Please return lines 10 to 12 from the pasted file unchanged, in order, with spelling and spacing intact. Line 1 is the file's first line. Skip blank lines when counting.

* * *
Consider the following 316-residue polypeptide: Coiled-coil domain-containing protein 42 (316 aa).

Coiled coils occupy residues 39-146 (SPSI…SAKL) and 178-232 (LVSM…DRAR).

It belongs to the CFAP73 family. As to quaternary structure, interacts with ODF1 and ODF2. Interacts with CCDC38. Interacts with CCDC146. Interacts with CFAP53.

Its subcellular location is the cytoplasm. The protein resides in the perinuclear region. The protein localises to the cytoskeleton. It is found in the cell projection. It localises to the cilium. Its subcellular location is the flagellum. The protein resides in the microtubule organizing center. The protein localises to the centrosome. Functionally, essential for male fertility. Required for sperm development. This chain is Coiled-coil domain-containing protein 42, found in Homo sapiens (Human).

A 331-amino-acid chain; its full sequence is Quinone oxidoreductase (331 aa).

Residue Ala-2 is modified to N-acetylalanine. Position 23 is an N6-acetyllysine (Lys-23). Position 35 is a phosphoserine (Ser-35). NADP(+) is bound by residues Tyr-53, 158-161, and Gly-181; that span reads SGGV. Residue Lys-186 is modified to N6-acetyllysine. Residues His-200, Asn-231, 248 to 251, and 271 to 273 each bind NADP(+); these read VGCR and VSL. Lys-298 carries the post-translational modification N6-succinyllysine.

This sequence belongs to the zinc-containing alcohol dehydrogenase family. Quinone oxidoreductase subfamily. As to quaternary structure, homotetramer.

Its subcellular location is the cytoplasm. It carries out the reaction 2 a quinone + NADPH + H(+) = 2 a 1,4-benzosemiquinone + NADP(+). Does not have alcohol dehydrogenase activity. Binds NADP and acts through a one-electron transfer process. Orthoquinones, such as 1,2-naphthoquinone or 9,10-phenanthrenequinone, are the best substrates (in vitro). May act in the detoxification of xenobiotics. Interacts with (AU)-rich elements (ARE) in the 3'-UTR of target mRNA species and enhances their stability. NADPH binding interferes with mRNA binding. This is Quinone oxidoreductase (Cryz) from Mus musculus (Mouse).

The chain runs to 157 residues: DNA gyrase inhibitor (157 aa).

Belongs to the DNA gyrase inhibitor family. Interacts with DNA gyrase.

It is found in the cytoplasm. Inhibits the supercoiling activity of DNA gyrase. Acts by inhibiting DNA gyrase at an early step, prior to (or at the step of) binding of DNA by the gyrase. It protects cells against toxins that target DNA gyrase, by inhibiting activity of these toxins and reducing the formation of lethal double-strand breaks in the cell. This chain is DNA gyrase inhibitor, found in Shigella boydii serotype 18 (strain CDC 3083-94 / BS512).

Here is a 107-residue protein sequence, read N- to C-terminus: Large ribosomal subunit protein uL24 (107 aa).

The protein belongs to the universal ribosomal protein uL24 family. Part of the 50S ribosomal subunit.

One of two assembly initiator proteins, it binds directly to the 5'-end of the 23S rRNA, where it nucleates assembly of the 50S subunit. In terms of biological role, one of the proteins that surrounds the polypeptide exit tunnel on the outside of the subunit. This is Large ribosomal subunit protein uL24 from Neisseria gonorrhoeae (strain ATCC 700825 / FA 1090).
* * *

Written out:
Belongs to the DNA gyrase inhibitor family. Interacts with DNA gyrase.

It is found in the cytoplasm. Inhibits the supercoiling activity of DNA gyrase. Acts by inhibiting DNA gyrase at an early step, prior to (or at the step of) binding of DNA by the gyrase. It protects cells against toxins that target DNA gyrase, by inhibiting activity of these toxins and reducing the formation of lethal double-strand breaks in the cell. This chain is DNA gyrase inhibitor, found in Shigella boydii serotype 18 (strain CDC 3083-94 / BS512).

Here is a 107-residue protein sequence, read N- to C-terminus: Large ribosomal subunit protein uL24 (107 aa).